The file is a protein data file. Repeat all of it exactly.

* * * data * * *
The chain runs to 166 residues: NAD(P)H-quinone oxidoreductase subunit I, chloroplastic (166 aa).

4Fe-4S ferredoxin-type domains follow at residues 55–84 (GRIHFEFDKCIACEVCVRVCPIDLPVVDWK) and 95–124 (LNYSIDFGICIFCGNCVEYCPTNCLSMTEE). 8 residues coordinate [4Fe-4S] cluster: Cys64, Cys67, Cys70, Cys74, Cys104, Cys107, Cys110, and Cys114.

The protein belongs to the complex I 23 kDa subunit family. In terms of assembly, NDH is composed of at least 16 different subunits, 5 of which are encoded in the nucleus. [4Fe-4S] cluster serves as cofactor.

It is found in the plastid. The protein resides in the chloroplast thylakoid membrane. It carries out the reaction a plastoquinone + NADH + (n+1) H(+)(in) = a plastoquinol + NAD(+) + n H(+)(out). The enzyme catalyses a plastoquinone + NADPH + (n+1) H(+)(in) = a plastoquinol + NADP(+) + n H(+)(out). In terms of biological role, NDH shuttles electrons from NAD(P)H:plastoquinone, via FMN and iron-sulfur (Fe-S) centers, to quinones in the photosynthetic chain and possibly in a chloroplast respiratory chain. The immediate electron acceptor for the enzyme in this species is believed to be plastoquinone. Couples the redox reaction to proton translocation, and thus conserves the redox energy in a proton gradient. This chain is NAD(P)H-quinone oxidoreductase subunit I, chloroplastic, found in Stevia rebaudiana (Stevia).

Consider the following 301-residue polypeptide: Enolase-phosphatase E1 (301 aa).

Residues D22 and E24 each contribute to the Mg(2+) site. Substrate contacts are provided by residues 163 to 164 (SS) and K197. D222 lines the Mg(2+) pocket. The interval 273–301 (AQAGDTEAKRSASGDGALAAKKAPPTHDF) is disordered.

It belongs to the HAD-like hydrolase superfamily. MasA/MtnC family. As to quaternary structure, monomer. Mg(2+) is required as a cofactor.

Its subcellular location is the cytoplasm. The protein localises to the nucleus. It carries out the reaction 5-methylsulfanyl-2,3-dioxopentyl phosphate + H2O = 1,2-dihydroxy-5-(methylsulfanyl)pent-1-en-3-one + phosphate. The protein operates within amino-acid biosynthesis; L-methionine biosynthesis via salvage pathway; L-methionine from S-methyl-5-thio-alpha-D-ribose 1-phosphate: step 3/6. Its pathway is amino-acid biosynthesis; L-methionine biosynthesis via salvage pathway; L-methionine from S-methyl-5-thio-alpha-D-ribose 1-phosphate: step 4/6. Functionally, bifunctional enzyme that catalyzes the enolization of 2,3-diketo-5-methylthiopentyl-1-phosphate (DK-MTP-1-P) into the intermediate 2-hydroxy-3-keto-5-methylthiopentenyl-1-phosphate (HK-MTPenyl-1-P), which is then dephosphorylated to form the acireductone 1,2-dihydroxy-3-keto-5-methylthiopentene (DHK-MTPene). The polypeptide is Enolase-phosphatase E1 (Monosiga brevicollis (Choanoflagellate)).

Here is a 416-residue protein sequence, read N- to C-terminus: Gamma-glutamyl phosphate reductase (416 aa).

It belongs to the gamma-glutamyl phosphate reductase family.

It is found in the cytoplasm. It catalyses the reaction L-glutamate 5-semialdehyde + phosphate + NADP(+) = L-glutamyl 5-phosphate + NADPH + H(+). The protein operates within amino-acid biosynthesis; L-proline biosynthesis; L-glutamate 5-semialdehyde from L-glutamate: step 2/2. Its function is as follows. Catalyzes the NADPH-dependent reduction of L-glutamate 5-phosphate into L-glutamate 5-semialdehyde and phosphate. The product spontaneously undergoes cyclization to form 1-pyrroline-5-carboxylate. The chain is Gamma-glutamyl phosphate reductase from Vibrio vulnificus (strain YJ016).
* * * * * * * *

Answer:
The chain runs to 166 residues: NAD(P)H-quinone oxidoreductase subunit I, chloroplastic (166 aa).

4Fe-4S ferredoxin-type domains follow at residues 55–84 (GRIHFEFDKCIACEVCVRVCPIDLPVVDWK) and 95–124 (LNYSIDFGICIFCGNCVEYCPTNCLSMTEE). 8 residues coordinate [4Fe-4S] cluster: Cys64, Cys67, Cys70, Cys74, Cys104, Cys107, Cys110, and Cys114.

The protein belongs to the complex I 23 kDa subunit family. In terms of assembly, NDH is composed of at least 16 different subunits, 5 of which are encoded in the nucleus. [4Fe-4S] cluster serves as cofactor.

It is found in the plastid. The protein resides in the chloroplast thylakoid membrane. It carries out the reaction a plastoquinone + NADH + (n+1) H(+)(in) = a plastoquinol + NAD(+) + n H(+)(out). The enzyme catalyses a plastoquinone + NADPH + (n+1) H(+)(in) = a plastoquinol + NADP(+) + n H(+)(out). In terms of biological role, NDH shuttles electrons from NAD(P)H:plastoquinone, via FMN and iron-sulfur (Fe-S) centers, to quinones in the photosynthetic chain and possibly in a chloroplast respiratory chain. The immediate electron acceptor for the enzyme in this species is believed to be plastoquinone. Couples the redox reaction to proton translocation, and thus conserves the redox energy in a proton gradient. This chain is NAD(P)H-quinone oxidoreductase subunit I, chloroplastic, found in Stevia rebaudiana (Stevia).

Consider the following 301-residue polypeptide: Enolase-phosphatase E1 (301 aa).

Residues D22 and E24 each contribute to the Mg(2+) site. Substrate contacts are provided by residues 163 to 164 (SS) and K197. D222 lines the Mg(2+) pocket. The interval 273–301 (AQAGDTEAKRSASGDGALAAKKAPPTHDF) is disordered.

It belongs to the HAD-like hydrolase superfamily. MasA/MtnC family. As to quaternary structure, monomer. Mg(2+) is required as a cofactor.

Its subcellular location is the cytoplasm. The protein localises to the nucleus. It carries out the reaction 5-methylsulfanyl-2,3-dioxopentyl phosphate + H2O = 1,2-dihydroxy-5-(methylsulfanyl)pent-1-en-3-one + phosphate. The protein operates within amino-acid biosynthesis; L-methionine biosynthesis via salvage pathway; L-methionine from S-methyl-5-thio-alpha-D-ribose 1-phosphate: step 3/6. Its pathway is amino-acid biosynthesis; L-methionine biosynthesis via salvage pathway; L-methionine from S-methyl-5-thio-alpha-D-ribose 1-phosphate: step 4/6. Functionally, bifunctional enzyme that catalyzes the enolization of 2,3-diketo-5-methylthiopentyl-1-phosphate (DK-MTP-1-P) into the intermediate 2-hydroxy-3-keto-5-methylthiopentenyl-1-phosphate (HK-MTPenyl-1-P), which is then dephosphorylated to form the acireductone 1,2-dihydroxy-3-keto-5-methylthiopentene (DHK-MTPene). The polypeptide is Enolase-phosphatase E1 (Monosiga brevicollis (Choanoflagellate)).

Here is a 416-residue protein sequence, read N- to C-terminus: Gamma-glutamyl phosphate reductase (416 aa).

It belongs to the gamma-glutamyl phosphate reductase family.

It is found in the cytoplasm. It catalyses the reaction L-glutamate 5-semialdehyde + phosphate + NADP(+) = L-glutamyl 5-phosphate + NADPH + H(+). The protein operates within amino-acid biosynthesis; L-proline biosynthesis; L-glutamate 5-semialdehyde from L-glutamate: step 2/2. Its function is as follows. Catalyzes the NADPH-dependent reduction of L-glutamate 5-phosphate into L-glutamate 5-semialdehyde and phosphate. The product spontaneously undergoes cyclization to form 1-pyrroline-5-carboxylate. The chain is Gamma-glutamyl phosphate reductase from Vibrio vulnificus (strain YJ016).